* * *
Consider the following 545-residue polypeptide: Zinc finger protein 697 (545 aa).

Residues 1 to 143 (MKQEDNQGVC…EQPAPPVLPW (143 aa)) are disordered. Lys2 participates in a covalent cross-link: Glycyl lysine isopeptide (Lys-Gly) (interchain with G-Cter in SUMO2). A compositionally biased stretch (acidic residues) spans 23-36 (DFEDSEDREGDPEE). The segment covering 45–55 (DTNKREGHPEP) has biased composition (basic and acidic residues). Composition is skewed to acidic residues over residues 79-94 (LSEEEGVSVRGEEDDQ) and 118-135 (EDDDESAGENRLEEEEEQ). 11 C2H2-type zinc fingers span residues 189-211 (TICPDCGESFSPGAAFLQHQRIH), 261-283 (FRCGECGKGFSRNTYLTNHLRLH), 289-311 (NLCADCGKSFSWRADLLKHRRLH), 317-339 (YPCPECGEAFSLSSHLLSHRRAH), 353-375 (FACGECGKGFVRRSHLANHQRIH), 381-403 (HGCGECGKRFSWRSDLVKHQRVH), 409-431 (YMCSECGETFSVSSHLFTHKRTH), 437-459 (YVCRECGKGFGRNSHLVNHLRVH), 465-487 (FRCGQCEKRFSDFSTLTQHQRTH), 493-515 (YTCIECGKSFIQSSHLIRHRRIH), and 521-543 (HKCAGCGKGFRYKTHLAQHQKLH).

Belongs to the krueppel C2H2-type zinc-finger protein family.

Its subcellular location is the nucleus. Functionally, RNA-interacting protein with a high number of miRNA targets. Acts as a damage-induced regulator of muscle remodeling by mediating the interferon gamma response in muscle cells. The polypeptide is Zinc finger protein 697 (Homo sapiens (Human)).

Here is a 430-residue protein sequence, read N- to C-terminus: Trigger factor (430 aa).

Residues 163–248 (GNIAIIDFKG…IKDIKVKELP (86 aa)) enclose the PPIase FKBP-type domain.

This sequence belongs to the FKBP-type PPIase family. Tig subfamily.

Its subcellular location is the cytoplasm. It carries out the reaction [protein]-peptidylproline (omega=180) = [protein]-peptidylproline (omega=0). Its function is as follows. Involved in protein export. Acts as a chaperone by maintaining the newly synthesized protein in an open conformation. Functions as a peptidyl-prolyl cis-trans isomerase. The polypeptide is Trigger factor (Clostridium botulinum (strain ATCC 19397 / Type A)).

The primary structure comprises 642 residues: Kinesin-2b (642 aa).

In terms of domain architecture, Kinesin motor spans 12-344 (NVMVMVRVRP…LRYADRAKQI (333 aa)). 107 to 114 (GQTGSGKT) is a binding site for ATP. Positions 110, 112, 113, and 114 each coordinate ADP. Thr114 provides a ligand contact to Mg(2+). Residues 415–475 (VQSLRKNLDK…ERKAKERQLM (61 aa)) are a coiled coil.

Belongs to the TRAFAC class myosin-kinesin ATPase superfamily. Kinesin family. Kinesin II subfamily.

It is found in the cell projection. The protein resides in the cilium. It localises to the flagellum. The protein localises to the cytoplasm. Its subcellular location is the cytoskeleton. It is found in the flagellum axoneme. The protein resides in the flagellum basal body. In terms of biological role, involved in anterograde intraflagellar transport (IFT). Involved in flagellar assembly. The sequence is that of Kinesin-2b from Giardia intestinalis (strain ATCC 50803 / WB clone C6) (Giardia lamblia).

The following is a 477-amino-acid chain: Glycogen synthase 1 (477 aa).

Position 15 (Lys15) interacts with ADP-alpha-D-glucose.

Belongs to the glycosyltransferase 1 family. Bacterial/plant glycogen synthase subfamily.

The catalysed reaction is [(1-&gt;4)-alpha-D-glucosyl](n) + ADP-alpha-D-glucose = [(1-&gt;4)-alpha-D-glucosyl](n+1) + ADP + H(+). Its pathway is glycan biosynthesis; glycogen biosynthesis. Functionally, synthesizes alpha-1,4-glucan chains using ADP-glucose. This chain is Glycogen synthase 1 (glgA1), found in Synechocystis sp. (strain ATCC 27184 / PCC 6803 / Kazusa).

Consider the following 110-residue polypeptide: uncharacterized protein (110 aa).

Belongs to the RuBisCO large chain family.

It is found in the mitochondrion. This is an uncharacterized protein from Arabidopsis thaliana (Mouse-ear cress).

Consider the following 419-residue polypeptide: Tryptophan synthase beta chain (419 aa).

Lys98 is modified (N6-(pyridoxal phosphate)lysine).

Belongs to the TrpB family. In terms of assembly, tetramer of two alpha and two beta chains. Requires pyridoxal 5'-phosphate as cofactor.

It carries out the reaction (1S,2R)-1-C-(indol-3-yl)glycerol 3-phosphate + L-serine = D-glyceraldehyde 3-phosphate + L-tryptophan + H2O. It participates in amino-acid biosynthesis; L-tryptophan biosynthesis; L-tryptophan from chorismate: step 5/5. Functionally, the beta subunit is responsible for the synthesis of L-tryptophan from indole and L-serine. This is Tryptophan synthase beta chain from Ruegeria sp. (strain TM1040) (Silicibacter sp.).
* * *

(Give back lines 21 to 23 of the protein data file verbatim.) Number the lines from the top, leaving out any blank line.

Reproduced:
Lys98 is modified (N6-(pyridoxal phosphate)lysine).

Belongs to the TrpB family. In terms of assembly, tetramer of two alpha and two beta chains. Requires pyridoxal 5'-phosphate as cofactor.

It carries out the reaction (1S,2R)-1-C-(indol-3-yl)glycerol 3-phosphate + L-serine = D-glyceraldehyde 3-phosphate + L-tryptophan + H2O. It participates in amino-acid biosynthesis; L-tryptophan biosynthesis; L-tryptophan from chorismate: step 5/5. Functionally, the beta subunit is responsible for the synthesis of L-tryptophan from indole and L-serine. This is Tryptophan synthase beta chain from Ruegeria sp. (strain TM1040) (Silicibacter sp.).